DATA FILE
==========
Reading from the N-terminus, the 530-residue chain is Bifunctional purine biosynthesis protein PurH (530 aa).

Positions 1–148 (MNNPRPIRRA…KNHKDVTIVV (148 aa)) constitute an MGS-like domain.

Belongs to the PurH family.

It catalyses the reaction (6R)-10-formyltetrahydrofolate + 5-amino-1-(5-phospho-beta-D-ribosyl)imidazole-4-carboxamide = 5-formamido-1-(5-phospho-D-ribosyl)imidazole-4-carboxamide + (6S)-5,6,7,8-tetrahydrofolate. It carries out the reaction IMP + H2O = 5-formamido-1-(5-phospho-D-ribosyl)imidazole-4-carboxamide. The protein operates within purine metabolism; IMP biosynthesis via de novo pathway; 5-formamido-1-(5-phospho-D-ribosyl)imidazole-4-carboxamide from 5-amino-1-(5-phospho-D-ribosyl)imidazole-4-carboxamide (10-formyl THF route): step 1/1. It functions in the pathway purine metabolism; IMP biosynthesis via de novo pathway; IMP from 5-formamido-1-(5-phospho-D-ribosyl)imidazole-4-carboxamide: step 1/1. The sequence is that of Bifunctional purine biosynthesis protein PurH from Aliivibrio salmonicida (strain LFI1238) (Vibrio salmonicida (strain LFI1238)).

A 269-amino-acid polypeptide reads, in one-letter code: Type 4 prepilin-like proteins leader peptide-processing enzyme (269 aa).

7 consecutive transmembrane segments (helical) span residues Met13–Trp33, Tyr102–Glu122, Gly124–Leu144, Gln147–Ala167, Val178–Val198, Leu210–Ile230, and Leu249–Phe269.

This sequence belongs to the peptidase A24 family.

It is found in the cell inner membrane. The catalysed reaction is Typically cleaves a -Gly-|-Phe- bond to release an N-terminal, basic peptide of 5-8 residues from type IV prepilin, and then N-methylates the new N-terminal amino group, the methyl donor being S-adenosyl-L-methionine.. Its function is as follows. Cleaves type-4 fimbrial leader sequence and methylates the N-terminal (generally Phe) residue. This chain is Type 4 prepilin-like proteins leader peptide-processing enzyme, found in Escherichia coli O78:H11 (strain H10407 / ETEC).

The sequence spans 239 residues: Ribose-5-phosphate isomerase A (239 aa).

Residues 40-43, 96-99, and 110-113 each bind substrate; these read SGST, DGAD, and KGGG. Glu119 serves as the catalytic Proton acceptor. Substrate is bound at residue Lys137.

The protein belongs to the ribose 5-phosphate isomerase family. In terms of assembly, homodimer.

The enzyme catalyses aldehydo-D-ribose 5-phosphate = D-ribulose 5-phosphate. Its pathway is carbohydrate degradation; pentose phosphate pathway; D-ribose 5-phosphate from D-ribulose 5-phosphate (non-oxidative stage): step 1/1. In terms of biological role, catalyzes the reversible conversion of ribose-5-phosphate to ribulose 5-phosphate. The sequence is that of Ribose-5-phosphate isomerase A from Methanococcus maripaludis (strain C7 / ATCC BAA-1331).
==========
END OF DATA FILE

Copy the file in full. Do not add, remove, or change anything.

Reading from the N-terminus, the 530-residue chain is Bifunctional purine biosynthesis protein PurH (530 aa).

Positions 1–148 (MNNPRPIRRA…KNHKDVTIVV (148 aa)) constitute an MGS-like domain.

Belongs to the PurH family.

It catalyses the reaction (6R)-10-formyltetrahydrofolate + 5-amino-1-(5-phospho-beta-D-ribosyl)imidazole-4-carboxamide = 5-formamido-1-(5-phospho-D-ribosyl)imidazole-4-carboxamide + (6S)-5,6,7,8-tetrahydrofolate. It carries out the reaction IMP + H2O = 5-formamido-1-(5-phospho-D-ribosyl)imidazole-4-carboxamide. The protein operates within purine metabolism; IMP biosynthesis via de novo pathway; 5-formamido-1-(5-phospho-D-ribosyl)imidazole-4-carboxamide from 5-amino-1-(5-phospho-D-ribosyl)imidazole-4-carboxamide (10-formyl THF route): step 1/1. It functions in the pathway purine metabolism; IMP biosynthesis via de novo pathway; IMP from 5-formamido-1-(5-phospho-D-ribosyl)imidazole-4-carboxamide: step 1/1. The sequence is that of Bifunctional purine biosynthesis protein PurH from Aliivibrio salmonicida (strain LFI1238) (Vibrio salmonicida (strain LFI1238)).

A 269-amino-acid polypeptide reads, in one-letter code: Type 4 prepilin-like proteins leader peptide-processing enzyme (269 aa).

7 consecutive transmembrane segments (helical) span residues Met13–Trp33, Tyr102–Glu122, Gly124–Leu144, Gln147–Ala167, Val178–Val198, Leu210–Ile230, and Leu249–Phe269.

This sequence belongs to the peptidase A24 family.

It is found in the cell inner membrane. The catalysed reaction is Typically cleaves a -Gly-|-Phe- bond to release an N-terminal, basic peptide of 5-8 residues from type IV prepilin, and then N-methylates the new N-terminal amino group, the methyl donor being S-adenosyl-L-methionine.. Its function is as follows. Cleaves type-4 fimbrial leader sequence and methylates the N-terminal (generally Phe) residue. This chain is Type 4 prepilin-like proteins leader peptide-processing enzyme, found in Escherichia coli O78:H11 (strain H10407 / ETEC).

The sequence spans 239 residues: Ribose-5-phosphate isomerase A (239 aa).

Residues 40-43, 96-99, and 110-113 each bind substrate; these read SGST, DGAD, and KGGG. Glu119 serves as the catalytic Proton acceptor. Substrate is bound at residue Lys137.

The protein belongs to the ribose 5-phosphate isomerase family. In terms of assembly, homodimer.

The enzyme catalyses aldehydo-D-ribose 5-phosphate = D-ribulose 5-phosphate. Its pathway is carbohydrate degradation; pentose phosphate pathway; D-ribose 5-phosphate from D-ribulose 5-phosphate (non-oxidative stage): step 1/1. In terms of biological role, catalyzes the reversible conversion of ribose-5-phosphate to ribulose 5-phosphate. The sequence is that of Ribose-5-phosphate isomerase A from Methanococcus maripaludis (strain C7 / ATCC BAA-1331).